Athens, Ga. – A Georgia company supported by the UGA Small Business Development Center is likely the key cog in getting test results back to your doctor quickly and accurately.
Columbus-based Path-Tec is now a giant in laboratory supplies and logistics, tracking and ship-ping lab kits around the world. For founder Kevin Boykin, it all began in a rented office with a business plan refined by the SBDC.
“What the SBDC does is invaluable,” Boykin said. “They’re able to introduce you to opportunities. The SBDC ties people together with resources. It’s hard to quantify the value of that.”
Those resources have helped Path-Tec become more than just the company that provides a box and tube for blood to one that helps ensure quality patient care through an advanced logistics network. Path-Tec’s sales have grown steadily at about 30 percent per year since 2007 and the company is expecting to eclipse 200 employees by 2019. Already Path-Tec has moved into a new 126,000-square-foot building in Columbus, added a second facility in California and is planning to put roots down in Europe in the near future.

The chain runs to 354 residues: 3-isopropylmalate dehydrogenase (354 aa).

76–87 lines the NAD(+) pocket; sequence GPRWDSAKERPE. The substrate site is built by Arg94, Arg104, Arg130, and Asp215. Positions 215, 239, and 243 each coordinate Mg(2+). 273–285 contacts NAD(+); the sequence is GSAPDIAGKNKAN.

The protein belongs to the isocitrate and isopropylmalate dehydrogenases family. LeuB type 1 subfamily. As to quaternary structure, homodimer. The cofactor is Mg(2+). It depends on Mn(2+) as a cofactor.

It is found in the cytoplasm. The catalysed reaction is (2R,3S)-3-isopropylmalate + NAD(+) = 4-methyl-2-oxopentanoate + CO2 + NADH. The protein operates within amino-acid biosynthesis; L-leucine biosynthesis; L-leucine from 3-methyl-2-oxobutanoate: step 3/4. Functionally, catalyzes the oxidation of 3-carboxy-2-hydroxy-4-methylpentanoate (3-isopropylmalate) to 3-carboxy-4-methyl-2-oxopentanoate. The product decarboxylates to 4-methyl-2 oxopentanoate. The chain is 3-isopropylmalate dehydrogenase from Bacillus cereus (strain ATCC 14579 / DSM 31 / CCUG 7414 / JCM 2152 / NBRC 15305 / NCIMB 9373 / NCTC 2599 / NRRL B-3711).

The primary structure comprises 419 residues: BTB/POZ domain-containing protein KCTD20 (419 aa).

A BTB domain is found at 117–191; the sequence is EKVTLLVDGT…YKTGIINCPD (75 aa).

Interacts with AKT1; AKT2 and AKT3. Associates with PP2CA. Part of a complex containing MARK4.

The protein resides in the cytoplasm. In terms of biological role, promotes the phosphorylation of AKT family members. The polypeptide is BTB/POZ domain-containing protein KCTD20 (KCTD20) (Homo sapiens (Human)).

Earlier this year, the U.S. Small Business Administration honored Boykin as Georgia’s Small Business Person of the Year. His company facilitates the collection and transfer of 2 million samples each year for potential organ donors, diagnostics and DNA testing.
“It’s amazing to see that kind of growth from inception,” said Columbus SBDC Director Mark Lupo. “It’s kind of a textbook example of how a business grows into an international company.”
Boykin was one of Lupo’s first clients in 2005. He rented office space in the same building as the SBDC’s Columbus office and the two bumped into each other in the hallways. The SBDC worked on an early business plan with Boykin. He later attended GrowSmart, a course the SBDC offers to companies looking beyond the startup phase.
The course helped foster connections that Boykin is grateful for. At the urging of Lupo, he attended a CEO roundtable that the SBDC runs with Georgia Tech and met other Columbus-area entrepreneurs.
“I didn’t know anybody in Columbus,” Boykin said. “When you’re first starting out, you feel like you’re on an island by yourself without people you can question. The SBDC is there with the experience; they don’t have a bias. They just want you to succeed.”
Lupo also played a role in Path-Tec’s new warehouse by introducing Boykin to the Georgia Manufacturers Extension Partnership, a Georgia Tech program that helped design the building to maximize workflow.
“You put someone that has Kevin’s drive, integrity, creativity into an environment with other business owners and that helps stimulate relationships and ideas,” Lupo said. “We might have just one small piece of that puzzle, but it’s a positive contribution which has a ripple effect in the employees he hires. We’re helping the community be stronger by assisting business owners like Kevin.”
Author: Christopher James